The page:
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Oxidation Number or Oxidation State

When an element is oxidised it must be acting as a reducing agent and it, therefore, loses electrons; when reduced, it gains electrons. The oxidation state or oxidation number of an element is the number of electrons it might be considered to have lost or gained.

  • All elements in the elementary, uncombined state are given oxidation numbers of zero. When sodium, for example, is oxidised it loses one electron, and the Na+ ion is said to have an oxidation number of +1. Similarly, the Cu2+ and Al3+ ions have oxidation numbers of +2 and +3, whilst F- and O2- have oxidation numbers of - 1 and - 2. For simple ions, the oxidation number is equal to the ionic charge, e.g.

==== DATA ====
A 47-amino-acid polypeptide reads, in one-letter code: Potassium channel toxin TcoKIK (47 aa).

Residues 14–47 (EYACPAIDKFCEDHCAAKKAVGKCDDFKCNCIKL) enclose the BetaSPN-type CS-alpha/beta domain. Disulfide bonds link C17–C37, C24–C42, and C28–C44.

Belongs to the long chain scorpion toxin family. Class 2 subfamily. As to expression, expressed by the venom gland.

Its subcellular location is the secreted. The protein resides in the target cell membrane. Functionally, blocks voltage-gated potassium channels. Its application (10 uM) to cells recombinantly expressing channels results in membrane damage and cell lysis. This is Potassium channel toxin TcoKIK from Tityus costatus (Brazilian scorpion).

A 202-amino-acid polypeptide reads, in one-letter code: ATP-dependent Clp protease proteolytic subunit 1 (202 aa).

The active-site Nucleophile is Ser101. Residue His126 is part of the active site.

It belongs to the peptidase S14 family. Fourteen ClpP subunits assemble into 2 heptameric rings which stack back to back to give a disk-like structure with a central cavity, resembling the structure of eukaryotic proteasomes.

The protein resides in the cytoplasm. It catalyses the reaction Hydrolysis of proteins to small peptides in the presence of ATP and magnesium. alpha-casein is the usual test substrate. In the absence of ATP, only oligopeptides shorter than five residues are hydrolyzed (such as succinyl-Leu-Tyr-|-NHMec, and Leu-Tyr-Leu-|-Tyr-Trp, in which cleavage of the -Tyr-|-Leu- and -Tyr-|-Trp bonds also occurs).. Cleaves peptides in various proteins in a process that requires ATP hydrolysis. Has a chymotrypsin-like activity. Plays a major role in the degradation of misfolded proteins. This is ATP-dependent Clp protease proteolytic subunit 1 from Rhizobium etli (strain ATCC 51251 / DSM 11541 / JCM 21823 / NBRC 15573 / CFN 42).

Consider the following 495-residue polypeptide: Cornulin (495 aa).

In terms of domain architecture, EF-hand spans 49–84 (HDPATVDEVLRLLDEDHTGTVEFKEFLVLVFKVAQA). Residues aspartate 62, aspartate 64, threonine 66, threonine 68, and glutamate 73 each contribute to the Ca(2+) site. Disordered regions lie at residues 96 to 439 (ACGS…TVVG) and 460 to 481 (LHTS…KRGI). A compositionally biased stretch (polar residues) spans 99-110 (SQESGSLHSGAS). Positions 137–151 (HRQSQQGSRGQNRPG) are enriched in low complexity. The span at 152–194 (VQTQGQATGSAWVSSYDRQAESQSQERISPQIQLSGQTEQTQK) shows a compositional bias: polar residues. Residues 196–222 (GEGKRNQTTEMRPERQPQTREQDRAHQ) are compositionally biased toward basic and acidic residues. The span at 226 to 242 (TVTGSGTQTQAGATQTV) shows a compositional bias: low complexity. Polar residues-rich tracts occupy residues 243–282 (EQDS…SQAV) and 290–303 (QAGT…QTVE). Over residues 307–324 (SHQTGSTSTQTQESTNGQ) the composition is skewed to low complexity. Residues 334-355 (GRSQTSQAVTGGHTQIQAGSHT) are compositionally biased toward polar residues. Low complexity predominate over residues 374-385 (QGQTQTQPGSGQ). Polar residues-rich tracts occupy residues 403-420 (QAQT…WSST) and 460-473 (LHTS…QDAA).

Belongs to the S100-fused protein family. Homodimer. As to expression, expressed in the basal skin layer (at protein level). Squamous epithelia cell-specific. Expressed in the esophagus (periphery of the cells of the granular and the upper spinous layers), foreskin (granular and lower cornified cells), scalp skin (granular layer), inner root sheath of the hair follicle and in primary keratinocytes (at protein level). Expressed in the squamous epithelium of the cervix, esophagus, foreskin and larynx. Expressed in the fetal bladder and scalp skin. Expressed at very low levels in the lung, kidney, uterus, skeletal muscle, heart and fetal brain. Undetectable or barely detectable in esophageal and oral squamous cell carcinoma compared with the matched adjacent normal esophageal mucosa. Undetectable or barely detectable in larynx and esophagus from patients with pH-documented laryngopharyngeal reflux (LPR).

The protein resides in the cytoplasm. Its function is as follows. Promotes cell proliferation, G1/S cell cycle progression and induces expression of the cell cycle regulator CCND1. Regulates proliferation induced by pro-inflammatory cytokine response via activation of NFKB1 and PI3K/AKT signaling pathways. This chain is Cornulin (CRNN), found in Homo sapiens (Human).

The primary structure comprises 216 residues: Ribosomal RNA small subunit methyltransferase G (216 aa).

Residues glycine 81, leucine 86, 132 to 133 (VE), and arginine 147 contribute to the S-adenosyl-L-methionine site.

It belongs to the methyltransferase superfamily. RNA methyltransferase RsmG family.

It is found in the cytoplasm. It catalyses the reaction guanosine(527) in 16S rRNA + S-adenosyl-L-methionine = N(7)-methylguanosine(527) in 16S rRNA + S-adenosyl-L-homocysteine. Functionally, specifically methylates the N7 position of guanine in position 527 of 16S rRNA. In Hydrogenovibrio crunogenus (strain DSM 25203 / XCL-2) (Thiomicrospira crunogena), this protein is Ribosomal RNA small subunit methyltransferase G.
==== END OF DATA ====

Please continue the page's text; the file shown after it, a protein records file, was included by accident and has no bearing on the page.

• The oxidation number for an element in a covalent compound is  by taking the oxidation number to be equal to the charge that the element would carry, if all the bonds in the compound were regarded as ionic instead of covalent. In doing this, a shared pair or electrons between two atoms is assigned to the atom with the greater electronegativity. Or, if the two atoms are alike, the shared pair is split between the two, one electron being assigned to each atom. The resulting charges on the various atoms when the bonding electrons are so assigned are the oxidation numbers of the atoms.

  • The sum of the oxidation numbers of all the atoms in an uncharged compound is zero. In case of an ion,  the algebraic sum of the oxidation numbers of all the atoms is equal to the charge on the ion,

NH4+      

OH-

SO42- 

AlF63-

N

H

O

H

S

O

Al

Fe

-3

+1

-2

+1

+6

-2

+3

-1

  • Oxidation number of any element in its elementary state is zero.